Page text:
Thich Nhat Hanh finds many connections between Buddhism and Christianity — including the life of the Spirit that teaches understanding and love in each of us — but his aim is beyond an intellectual exercise in comparison. His aim is to show how the genuine practice of the two sets of beliefs brings practitioners to peace. How timely that the 20th anniversary edition should appear when peace between disparate believers seems as difficult and remote.
As the book’s title implies, Buddhism and Christianity are both realized fully only when lived, not when approached through concepts and notions. Meditation leads the practitioner to a way of living that is mindful of the interconnectedness and the impermanence of all things. As a result of mindfulness, we become both aware of the world’s suffering and committed to relieving it. We are able to bring joy.
The author invokes an image of touching often in the book. For example, without the practice of touching the Spirit (of Jesus, of Buddha) deeply, as in meditation, we cannot touch our own suffering. Such an ability to know ourselves allows us to know reality as well. He writes: “We are all filled with violence, hatred, and fear . . . . Meditation can help. Meditation is not a drug to make us oblivious to our real problems. It should produce awareness. . . . Looking deeply at our own mind and our own life, we will begin to see what to do and what not to do to bring about a real change” (p. 76).
Referring to the global milieu of 20 years ago when the book was originally published, in particular the rule of Saddam Hussein, he states: “Trying to overcome evil with evil is not the way to make peace” (p. 75). We cannot help but sense a strong relationship to the current violent extremist forces in the Middle East and our responses to them.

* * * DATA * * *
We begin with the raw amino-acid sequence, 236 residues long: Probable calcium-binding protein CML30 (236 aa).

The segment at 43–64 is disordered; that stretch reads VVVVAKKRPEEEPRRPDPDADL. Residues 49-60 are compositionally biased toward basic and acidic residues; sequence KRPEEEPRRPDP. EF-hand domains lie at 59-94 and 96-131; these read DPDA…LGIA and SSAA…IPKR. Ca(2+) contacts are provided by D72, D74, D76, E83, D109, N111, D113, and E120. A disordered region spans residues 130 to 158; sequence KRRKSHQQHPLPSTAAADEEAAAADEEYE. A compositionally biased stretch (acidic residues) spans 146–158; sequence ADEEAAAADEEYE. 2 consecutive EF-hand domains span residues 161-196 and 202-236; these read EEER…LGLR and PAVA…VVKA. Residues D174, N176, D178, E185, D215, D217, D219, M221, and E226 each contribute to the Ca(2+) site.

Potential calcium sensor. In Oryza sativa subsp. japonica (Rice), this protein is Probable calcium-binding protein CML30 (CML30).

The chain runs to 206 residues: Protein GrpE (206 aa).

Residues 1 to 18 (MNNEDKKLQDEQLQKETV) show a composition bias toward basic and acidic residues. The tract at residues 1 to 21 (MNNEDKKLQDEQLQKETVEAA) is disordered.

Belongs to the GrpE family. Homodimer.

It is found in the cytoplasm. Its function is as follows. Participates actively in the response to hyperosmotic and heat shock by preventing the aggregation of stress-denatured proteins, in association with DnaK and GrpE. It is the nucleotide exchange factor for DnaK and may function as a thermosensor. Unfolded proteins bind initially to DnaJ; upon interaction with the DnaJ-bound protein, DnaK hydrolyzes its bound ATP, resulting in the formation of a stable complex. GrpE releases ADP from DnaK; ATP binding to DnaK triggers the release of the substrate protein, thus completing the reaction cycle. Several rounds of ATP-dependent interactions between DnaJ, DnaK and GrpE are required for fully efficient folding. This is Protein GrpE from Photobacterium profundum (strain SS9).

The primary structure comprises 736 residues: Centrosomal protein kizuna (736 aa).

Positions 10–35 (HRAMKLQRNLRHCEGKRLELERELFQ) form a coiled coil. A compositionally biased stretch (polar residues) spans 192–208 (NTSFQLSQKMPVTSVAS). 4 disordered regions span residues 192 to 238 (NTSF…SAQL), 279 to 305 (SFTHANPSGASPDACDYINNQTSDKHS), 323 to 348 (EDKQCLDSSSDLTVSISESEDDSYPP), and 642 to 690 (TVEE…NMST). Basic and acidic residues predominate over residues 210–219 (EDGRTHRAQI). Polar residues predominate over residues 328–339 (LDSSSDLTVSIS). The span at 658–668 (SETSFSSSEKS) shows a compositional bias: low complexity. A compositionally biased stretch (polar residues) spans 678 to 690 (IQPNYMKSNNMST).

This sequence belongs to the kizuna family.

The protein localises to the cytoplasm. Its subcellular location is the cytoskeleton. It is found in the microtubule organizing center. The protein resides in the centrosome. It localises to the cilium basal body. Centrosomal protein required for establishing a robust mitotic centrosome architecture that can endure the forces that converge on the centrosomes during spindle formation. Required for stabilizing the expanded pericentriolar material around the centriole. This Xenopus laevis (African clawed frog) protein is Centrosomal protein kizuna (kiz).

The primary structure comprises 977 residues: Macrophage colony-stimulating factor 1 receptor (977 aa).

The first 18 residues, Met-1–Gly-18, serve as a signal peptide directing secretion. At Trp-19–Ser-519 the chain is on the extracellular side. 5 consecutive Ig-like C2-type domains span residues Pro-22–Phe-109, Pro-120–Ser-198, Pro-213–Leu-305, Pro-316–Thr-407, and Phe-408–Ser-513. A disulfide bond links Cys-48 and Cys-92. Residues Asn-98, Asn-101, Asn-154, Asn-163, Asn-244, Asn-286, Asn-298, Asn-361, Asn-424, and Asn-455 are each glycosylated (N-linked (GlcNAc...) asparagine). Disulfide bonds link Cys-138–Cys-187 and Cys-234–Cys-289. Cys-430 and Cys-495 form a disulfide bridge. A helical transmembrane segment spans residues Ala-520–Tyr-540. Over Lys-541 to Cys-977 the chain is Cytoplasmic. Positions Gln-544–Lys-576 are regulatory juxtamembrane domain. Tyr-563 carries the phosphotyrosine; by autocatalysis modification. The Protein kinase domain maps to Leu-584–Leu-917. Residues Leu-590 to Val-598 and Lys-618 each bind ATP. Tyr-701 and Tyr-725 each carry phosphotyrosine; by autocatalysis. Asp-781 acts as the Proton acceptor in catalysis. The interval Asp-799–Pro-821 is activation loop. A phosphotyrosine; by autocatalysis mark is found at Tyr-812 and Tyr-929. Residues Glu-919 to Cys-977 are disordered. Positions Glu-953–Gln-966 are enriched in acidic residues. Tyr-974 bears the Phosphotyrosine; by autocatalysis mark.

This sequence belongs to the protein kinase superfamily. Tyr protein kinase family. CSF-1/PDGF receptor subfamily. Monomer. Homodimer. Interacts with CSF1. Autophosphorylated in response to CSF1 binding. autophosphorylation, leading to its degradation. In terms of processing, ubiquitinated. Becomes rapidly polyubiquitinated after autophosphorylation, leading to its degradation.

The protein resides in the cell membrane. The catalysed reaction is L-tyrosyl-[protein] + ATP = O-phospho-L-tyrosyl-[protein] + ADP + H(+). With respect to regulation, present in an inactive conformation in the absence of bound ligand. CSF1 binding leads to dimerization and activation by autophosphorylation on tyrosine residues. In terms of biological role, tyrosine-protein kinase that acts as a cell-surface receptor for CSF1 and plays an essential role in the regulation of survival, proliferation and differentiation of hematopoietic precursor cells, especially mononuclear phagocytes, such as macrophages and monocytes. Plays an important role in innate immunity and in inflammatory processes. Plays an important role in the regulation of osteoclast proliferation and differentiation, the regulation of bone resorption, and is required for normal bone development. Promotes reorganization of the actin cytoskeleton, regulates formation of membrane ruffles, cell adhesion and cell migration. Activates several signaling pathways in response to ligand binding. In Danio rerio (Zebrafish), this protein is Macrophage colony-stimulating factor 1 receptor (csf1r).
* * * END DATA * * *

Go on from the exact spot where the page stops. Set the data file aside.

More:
Buddhist and Christian teaching converge in emphases on healing and peace. The author states: “Jesus did not say that if you are angry with your brother, you will be put in a place called hell. He said that if you are angry with your brother, you are already in hell” (75). “Jesus healed whatever he touched” (p. 15). “The Buddha was called the King of Healers” (p. 14).
The author draws not only on the primary sacred texts of the two religions but also on great Christian and Buddhist spiritual interpreters to show their commonalities. With profound intuitive skill, he points at similarities between Buddhist precepts and, for example, the Trinity, eucharist, and resurrection.
Claiming that we understand our own tradition better when we truly appreciate another’s as it is lived authentically, the author calls us repeatedly to act as Jesus acted. To do so is to overcome our fear and anger, to live in joy, and to enable dialogue. To act as Buddha did is to understand ourselves and reality deeply and to show respect for all of creation.
Thich Nhat Hanh emphasizes the need for disciplined spiritual practice, without which we act out of emptiness. Our young need teaching in practices that can fill them with loving kindness, teaching that for him arises not from our preaching but rather from our genuinely living Buddha, living Christ.
Hengen, who now lives in Ontario, spent many years living in Saskatchewan and was an occasional contributor to the Prairie Messenger during that time.